Sunday, April 13, 2008

EPA Should Regulate DHMO Emissions

The U.S.Environmental Protection Agency needs to adopt regulations for human emissions of dihydrogen monoxide (DHMO). Last year the Supreme Court ruled last year that carbon dioxide (CO2) qualifies as a pollutant subject to government regulation under existing pollution control laws. The gaseous form of DHMO can produce more adverse effects than CO2. Some people refer to DHMO as dihydrogen oxide.

Humans add DHMO to the air through various activities including combustion of hydrogen containing fuels such as natural gas and petroleum based fuels.

The only alleged adverse affect of CO2 is that it supposedly causes increased atmospheric temperatures through a process that some physicists say doesn't exist. Some climatologists claim that CO2 causes adverse warming by trapping infrared radiation even though physicist R.W. Wood demonstrated in 1909 that trapping IR doesn't cause greenhouses to be warmer.

DHMO is said to be more effective at trapping IR under the process that greenhouse gas believers claim is causing global warming which means it should qualify as a pollutant under the same criteria as CO2. DNMO comprises 2-4% of the atmosphere, but CO2 is less than 0.04% DHMO can cause climate changes even if the greenhouse gas warming process doesn't exist.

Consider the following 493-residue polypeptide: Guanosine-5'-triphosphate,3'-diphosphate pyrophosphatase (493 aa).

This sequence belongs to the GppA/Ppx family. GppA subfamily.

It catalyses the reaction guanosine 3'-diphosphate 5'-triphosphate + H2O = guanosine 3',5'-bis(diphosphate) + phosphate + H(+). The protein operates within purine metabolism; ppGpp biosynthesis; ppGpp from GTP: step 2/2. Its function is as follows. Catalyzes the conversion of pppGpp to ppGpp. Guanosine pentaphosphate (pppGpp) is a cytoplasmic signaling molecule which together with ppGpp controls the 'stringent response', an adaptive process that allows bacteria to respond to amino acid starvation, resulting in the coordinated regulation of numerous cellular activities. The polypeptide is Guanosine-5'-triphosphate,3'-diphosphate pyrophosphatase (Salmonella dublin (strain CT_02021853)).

One gram of the gaseous form of DHMO can melt almost 7 grams of ice which means adding DHMO to the air can increase the melting of glaciers and the polar ice caps. The same thermal characteristics that allow DHMO to melt ice allow it to prevent temperatures from dropping below a threshold. Scientists have long known that increasing the amount of DHMO in the atmosphere can keep the low temperature above freezing which can increase the melting of ice and prevent it from refreezing.

The severity of flooding and hurricanes depends upon the amount of DHMO in the atmosphere. Severity of both increases with increases in the amount of atmospheric DHMO. Obviously, human DHMO emissions can increase the severity of floods and hurricanes and the EPA should regulate such emissions.

DHMO can corrode metal and damage wood products among other adverse environmental effects. DHMO can adversely affect human health.

Some people might argue that DHMO cannot be a pollutant because it occurs naturally in the atmosphere. The Supreme Court didn't find that claim important regarding CO2. Various natural processes put CO2 into the atmosphere including venting from the oceans and volcanoes. According to the Court's ruling in Massachusetts et. al. v. Environmental Protection Agency the law is so broad that it allows regulation of any chemical released into the atmosphere. DHMO qualifies as a chemical for the same reasons CO2 does.

Plants need DHMO, but they also need CO2. Some greenhouses deliberately increase the amount of CO2 in the air to increase plant growth. The Supreme Court didn't consider the need plants have for CO2 to justify exempting it from government efforts to force the atmosphere to adhere to human law precisely regulating its content.

For a further discussion of DHMO and its affect on temperature see my previous post on the subject.

No comments: